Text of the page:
The term "biochemistry" itself is derived from a combination of biology and chemistry. In 1877, Felix Hoppe-Seyler used the term (biochemie in German) as a synonym for physiological chemistry in the foreword to the first issue of Zeitschrift für Physiologische Chemie (Journal of Physiological Chemistry) where he argued for the setting up of institutes dedicated to this field of study.[18][19] The German chemist Carl Neuberg however is often cited to have coined the word in 1903,[20][21][22] while some credited it to Franz Hofmeister.[23]

DNA structure (1D65​)[24]

It was once generally believed that life and its materials had some essential property or substance (often referred to as the "vital principle") distinct from any found in non-living matter, and it was thought that only living beings could produce the molecules of life.[25] Then, in 1828, Friedrich Wöhler published a paper on the synthesis of urea, proving that organic compounds can be created artificially.[26] Since then, biochemistry has advanced, especially since the mid-20th century, with the development of new techniques such as chromatography, X-ray diffraction, dual polarisation interferometry, NMR spectroscopy, radioisotopic labeling, electron microscopy and molecular dynamics simulations. These techniques allowed for the discovery and detailed analysis of many molecules and metabolic pathways of the cell, such as glycolysis and the Krebs cycle (citric acid cycle), and led to an understanding of biochemistry on a molecular level.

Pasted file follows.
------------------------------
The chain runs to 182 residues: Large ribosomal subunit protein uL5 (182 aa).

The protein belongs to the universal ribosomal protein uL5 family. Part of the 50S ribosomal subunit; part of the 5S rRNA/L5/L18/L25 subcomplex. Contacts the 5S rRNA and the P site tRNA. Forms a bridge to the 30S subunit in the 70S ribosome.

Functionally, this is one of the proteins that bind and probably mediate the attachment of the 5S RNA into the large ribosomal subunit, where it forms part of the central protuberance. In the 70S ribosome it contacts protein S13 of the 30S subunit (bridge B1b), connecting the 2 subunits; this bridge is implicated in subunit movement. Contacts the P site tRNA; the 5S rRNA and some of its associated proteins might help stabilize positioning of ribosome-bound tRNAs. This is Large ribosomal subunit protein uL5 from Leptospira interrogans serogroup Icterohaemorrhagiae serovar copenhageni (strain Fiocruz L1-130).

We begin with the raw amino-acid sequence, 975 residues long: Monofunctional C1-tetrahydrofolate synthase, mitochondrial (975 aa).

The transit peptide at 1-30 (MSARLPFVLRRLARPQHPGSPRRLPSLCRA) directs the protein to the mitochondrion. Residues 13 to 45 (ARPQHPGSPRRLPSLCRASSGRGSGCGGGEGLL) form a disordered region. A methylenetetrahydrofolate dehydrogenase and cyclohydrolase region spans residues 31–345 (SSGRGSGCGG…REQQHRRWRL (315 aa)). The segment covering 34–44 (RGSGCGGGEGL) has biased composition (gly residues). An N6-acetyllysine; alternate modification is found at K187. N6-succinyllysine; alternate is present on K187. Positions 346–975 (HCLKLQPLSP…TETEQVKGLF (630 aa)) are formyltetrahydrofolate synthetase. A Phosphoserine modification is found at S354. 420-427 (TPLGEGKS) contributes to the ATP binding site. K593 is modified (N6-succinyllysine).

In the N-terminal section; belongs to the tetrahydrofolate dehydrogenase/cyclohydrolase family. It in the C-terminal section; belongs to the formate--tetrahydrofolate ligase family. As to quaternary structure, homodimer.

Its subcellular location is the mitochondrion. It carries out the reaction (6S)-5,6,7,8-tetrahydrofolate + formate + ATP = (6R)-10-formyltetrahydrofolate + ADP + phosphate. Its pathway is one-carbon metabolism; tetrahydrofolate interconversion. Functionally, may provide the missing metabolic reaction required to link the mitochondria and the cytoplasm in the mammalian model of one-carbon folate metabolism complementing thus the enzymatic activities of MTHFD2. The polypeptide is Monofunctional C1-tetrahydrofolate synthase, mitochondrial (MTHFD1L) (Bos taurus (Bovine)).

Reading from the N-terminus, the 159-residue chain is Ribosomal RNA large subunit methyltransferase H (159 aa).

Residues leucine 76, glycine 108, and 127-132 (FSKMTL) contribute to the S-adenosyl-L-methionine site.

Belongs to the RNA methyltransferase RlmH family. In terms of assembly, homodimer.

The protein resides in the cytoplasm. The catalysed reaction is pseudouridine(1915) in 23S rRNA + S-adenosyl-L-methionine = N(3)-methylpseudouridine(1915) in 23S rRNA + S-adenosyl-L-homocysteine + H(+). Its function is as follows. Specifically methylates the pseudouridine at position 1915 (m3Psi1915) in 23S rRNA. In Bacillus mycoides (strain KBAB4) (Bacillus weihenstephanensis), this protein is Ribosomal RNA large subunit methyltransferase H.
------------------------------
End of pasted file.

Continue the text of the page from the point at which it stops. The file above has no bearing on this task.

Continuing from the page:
Another significant historic event in biochemistry is the discovery of the gene, and its role in the transfer of information in the cell. In the 1950s, James D. Watson, Francis Crick, Rosalind Franklin and Maurice Wilkins were instrumental in solving DNA structure and suggesting its relationship with the genetic transfer of information.[27] In 1958, George Beadle and Edward Tatum received the